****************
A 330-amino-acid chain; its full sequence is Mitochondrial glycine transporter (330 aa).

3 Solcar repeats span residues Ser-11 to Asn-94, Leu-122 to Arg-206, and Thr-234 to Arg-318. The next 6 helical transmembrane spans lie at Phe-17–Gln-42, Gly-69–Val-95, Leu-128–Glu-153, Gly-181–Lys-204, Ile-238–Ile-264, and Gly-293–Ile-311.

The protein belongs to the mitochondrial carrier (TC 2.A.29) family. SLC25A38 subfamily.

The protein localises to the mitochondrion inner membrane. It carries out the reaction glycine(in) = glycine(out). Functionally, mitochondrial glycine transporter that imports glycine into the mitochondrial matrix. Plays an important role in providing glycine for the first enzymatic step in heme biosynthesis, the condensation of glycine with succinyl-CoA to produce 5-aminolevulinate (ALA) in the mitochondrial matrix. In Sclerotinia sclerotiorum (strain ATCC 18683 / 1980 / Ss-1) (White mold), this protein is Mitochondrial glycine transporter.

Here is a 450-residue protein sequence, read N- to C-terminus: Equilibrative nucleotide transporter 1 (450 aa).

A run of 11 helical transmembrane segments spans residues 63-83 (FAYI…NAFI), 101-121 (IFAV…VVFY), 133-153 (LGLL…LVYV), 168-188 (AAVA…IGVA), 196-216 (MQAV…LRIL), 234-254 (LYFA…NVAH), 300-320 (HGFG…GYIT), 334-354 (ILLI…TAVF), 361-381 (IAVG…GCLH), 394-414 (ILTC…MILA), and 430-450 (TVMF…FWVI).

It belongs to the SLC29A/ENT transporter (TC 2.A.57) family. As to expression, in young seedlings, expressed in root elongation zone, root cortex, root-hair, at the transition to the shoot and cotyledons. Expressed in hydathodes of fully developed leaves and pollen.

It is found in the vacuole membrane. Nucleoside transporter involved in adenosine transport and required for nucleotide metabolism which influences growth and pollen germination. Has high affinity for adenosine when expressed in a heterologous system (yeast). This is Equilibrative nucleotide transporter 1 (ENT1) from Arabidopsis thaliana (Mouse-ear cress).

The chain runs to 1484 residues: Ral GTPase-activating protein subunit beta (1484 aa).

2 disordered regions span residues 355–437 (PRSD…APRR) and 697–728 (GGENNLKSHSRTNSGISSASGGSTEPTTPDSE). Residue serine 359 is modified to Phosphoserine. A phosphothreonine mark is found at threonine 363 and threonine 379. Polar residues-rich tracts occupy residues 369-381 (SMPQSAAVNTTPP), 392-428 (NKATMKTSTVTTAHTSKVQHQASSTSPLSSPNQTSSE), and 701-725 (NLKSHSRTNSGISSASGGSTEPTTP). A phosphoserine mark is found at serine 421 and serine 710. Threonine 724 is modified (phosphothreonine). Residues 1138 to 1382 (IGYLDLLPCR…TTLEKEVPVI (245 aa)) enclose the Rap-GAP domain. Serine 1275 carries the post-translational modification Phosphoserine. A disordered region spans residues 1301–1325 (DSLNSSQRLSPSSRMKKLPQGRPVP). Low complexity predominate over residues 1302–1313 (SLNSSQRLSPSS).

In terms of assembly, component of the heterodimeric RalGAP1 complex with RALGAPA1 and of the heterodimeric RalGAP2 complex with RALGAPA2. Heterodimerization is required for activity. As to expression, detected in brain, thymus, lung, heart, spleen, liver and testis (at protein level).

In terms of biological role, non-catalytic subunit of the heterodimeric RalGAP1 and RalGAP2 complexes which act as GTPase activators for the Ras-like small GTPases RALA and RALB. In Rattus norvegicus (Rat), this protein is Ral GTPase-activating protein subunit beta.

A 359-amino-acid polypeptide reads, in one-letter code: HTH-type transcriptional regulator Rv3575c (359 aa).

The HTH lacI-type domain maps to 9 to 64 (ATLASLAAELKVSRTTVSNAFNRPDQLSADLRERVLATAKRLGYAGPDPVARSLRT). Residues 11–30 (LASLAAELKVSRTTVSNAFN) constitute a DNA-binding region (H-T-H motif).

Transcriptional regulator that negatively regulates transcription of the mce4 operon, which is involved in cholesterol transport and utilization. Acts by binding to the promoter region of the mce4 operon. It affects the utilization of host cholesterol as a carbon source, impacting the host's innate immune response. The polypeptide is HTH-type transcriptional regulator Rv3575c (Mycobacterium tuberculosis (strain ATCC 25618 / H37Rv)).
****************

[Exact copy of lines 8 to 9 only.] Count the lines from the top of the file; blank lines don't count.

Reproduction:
It is found in the vacuole membrane. Nucleoside transporter involved in adenosine transport and required for nucleotide metabolism which influences growth and pollen germination. Has high affinity for adenosine when expressed in a heterologous system (yeast). This is Equilibrative nucleotide transporter 1 (ENT1) from Arabidopsis thaliana (Mouse-ear cress).

The chain runs to 1484 residues: Ral GTPase-activating protein subunit beta (1484 aa).